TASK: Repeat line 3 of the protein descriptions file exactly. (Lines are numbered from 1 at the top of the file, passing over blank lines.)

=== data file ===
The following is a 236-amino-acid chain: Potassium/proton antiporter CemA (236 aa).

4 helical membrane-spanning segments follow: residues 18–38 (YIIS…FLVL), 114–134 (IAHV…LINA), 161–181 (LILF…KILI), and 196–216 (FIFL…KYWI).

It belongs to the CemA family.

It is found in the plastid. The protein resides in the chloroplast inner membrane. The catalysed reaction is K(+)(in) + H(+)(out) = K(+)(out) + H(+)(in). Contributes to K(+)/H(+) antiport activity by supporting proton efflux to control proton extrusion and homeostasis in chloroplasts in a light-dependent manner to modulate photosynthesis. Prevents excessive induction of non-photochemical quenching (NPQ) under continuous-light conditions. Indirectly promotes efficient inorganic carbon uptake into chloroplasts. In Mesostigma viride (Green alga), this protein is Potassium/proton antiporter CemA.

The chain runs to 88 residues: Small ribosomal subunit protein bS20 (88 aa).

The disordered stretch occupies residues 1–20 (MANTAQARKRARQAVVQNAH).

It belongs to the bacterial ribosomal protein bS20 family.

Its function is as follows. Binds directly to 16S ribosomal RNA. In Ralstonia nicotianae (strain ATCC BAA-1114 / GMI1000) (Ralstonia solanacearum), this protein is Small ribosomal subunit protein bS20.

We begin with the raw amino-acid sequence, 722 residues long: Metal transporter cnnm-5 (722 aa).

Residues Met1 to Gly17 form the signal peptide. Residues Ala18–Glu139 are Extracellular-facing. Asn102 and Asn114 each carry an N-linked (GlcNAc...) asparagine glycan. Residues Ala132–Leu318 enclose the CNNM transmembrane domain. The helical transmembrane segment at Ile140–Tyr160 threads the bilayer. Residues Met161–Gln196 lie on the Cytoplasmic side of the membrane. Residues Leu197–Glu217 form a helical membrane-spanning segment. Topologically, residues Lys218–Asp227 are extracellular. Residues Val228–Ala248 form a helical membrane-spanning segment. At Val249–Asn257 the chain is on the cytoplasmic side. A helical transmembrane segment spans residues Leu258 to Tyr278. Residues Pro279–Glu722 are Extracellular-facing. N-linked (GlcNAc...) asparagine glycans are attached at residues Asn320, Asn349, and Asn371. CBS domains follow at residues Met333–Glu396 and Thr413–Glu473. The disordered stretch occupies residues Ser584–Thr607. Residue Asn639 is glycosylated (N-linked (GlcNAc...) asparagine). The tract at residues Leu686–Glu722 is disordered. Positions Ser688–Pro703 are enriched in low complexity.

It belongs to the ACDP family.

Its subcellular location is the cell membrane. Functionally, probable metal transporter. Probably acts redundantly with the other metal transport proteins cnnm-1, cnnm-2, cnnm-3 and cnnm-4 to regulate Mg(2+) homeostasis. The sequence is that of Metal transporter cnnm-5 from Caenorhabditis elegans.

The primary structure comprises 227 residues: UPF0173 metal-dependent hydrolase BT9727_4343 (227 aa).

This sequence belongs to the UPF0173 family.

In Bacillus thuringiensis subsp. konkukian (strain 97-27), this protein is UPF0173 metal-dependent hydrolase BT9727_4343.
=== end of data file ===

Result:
It belongs to the CemA family.